OpenHAB has a strict separation between the physical world and the application, which is built around the notion of “items” (also called the virtual layer).

Items represent functionality that is used by the application (mainly user interfaces or automation logic). Items have a state and are used through events. They can be read from, or written to, in order to interact with them.

Items can be bound to bindings i.e. for reading the status of e.g. a bulb or for setting it. Read the docs page for the respective binding to get more information about possible connections and examples.

There are two methods for defining items. If the binding supports it, PaperUI can do this. Otherwise items must be defined in one or more files in the items folder. Files here must have the extension .items but you can make as many .items files as you need/want however each item must be unique across them all. Refer to the installation docs to determine your specific installations folder structure.

Groups are also defined in the .items files. Groups can be nested inside other groups, and items can be in none, one, or multiple groups.

Typically items are defined using the openHAB Designer by editing the items definition files. Doing so you will have full IDE support like syntax checking, context assist etc.

Item Syntax

Items are defined in the following syntax:

itemtype itemname ["labeltext"] [<iconname>] [(group1, group2, ...)] [["tag1", "tag2", ...]] [{bindingconfig}]

Note: Parts in square brackets ([]) are optional.


Number LivingRoom_Temperature "The Temperature is [%.1f °C]" <temperature> (gTemperature, gLivingRoom) ["TargetTemperature"] {knx="1/0/15+0/0/15"}

The example above defines an item:

  • of type Number
  • with name LivingRoom_Temperature
  • formatting its output in format %.1f °C (See Formatting section for syntax explanation)
  • displaying icon temperature
  • belonging to groups gTemperature and gLivingRoom
  • tagged as a thermostat (“TargetTemperature”) for usage with I/O addons like Hue Emulation
  • bound to the openHAB binding knx with write group address 1/0/15 and listening group address 0/0/15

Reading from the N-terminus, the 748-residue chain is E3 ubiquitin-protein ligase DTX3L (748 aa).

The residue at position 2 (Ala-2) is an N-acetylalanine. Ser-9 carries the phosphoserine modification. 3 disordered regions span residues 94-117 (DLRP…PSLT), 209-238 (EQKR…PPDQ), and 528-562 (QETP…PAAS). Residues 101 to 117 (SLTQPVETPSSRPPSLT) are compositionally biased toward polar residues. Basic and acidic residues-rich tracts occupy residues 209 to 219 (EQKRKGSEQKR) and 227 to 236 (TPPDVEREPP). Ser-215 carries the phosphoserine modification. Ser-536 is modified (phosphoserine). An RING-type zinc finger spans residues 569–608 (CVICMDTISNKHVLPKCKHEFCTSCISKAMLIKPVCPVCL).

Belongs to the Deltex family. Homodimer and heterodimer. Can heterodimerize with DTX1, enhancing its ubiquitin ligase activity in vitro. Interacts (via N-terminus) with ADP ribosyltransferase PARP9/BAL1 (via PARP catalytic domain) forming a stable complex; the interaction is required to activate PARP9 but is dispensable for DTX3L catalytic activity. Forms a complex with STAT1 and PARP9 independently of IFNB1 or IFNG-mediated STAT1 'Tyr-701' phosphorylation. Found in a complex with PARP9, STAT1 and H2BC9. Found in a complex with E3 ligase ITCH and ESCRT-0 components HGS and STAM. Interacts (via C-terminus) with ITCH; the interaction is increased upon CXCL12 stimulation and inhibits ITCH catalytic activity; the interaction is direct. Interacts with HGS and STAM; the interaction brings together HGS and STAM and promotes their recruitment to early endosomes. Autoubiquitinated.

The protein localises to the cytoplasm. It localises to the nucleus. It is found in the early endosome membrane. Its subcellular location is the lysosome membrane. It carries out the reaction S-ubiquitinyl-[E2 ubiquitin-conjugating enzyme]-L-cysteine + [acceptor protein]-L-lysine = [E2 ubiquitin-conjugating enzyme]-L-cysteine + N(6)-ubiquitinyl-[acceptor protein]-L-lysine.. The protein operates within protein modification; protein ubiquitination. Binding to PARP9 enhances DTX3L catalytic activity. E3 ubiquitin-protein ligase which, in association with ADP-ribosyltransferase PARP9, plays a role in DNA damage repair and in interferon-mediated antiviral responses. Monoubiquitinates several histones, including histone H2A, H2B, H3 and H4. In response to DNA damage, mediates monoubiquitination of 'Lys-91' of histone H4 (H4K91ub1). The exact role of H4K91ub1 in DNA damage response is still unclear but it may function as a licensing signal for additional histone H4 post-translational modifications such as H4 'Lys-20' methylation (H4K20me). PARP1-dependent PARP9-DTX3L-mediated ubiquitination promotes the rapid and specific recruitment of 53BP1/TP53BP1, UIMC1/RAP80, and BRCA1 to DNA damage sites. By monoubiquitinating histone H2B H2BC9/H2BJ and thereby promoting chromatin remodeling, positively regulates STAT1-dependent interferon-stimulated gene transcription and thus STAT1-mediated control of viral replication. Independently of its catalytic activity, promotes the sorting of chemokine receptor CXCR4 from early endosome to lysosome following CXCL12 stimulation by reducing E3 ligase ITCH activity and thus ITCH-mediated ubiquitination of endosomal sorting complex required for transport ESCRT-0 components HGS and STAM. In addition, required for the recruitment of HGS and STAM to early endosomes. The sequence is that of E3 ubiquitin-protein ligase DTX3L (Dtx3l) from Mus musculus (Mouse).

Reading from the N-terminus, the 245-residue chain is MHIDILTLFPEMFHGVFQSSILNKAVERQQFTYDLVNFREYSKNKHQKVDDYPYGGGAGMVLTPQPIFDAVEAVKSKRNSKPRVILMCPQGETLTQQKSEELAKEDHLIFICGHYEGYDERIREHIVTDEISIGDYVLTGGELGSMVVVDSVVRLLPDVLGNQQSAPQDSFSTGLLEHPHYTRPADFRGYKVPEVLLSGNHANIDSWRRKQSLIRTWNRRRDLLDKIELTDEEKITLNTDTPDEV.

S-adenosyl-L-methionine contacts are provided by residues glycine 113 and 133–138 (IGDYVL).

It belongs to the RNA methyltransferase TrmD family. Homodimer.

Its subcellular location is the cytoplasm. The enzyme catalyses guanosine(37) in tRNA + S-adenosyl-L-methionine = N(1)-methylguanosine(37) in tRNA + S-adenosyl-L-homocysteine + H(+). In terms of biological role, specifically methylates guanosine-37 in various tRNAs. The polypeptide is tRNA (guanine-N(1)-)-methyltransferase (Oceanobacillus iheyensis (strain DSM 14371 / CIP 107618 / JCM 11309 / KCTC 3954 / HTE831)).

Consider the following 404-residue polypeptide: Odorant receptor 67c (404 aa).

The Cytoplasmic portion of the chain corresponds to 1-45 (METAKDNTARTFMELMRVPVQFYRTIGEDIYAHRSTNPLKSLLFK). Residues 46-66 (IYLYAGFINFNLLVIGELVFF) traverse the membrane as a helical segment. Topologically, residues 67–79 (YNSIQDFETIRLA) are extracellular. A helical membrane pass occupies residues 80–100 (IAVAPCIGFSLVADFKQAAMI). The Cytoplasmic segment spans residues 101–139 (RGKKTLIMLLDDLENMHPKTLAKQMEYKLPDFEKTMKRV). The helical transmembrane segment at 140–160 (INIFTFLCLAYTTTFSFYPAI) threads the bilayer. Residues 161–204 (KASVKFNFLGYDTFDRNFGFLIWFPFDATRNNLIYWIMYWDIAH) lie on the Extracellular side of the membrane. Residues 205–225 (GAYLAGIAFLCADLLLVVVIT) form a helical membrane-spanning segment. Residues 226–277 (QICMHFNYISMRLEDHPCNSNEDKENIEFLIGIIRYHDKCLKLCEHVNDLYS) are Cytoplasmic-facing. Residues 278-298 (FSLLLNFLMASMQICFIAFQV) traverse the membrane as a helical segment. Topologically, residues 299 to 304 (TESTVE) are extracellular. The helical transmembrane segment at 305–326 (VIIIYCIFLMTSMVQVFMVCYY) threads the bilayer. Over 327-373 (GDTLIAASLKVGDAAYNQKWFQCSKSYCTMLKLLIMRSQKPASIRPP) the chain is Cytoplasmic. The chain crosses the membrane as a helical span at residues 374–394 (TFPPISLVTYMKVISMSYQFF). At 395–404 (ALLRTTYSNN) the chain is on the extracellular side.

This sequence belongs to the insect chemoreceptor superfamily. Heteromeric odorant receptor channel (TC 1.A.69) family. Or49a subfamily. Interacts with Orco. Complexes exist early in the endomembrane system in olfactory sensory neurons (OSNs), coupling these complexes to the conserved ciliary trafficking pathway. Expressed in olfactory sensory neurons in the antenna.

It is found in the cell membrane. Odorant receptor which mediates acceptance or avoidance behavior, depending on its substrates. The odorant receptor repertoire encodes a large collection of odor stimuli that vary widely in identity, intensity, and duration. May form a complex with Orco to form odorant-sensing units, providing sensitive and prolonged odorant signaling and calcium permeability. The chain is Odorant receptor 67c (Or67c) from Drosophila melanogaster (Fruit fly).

Item Types

The item type defines which kind of values can be stored in that item and which commands can be sent to it.

Each item type has been optimized for certain components in your smart home. This optimization is reflected in the data types, and command types.

An example: A Philips Hue RGB light bulb provides three pieces of information. Its on or off state, its current brightness, and the color.

If you want to change one of these values you can use any of four item types.

  • Switch the bulb on or off (Switch item)
  • Increase or decrease the brightness (Dimmer item)
  • Set the brightness to a specific value (Number item)
  • Change the bulb’s color (Color item)

All available openHAB2 item types and their relevant commands can be viewed here.

Dimmers vs Switches

While a Dimmer item can accept either On/Off, Increase/Decrease, or Percent updates, Dimmer items store their state as a Percent value. See the following example:


Dimmer  Light_FF_Office  "Dimmer [%d %%]"  {milight="bridge01;3;brightness"}


Switch  item=Light_FF_Office
Slider  item=Light_FF_Office

When the Switch widget is used, it sends ON or OFF commands to the item, but these are mapped to 100% and 0%, respectively. When the slider widget is used, it sends Percent commands to the item, which are used as the item’s state. In the example above, if you move the Slider widget to 60%, move the Switch to OFF, and finally move the switch to ON, the item’s state will be 100%.

Item Name

The item name is the unique name of the item which is used in the .sitemap, .rule etc. files. The name must be unique across all item files. The name should only consist of letters, numbers and the underscore character. Spaces cannot be used.

Item Label

The label text has two purposes. First, this text is used to display a description of the specific item (for example, in the sitemap). Second, it can be used to format or transform output from the item (for example, making DateTime output more readable). If you want to display a special character you must mask the character with a ‘%’. So, to display one ‘%’ enter the text ‘%%’.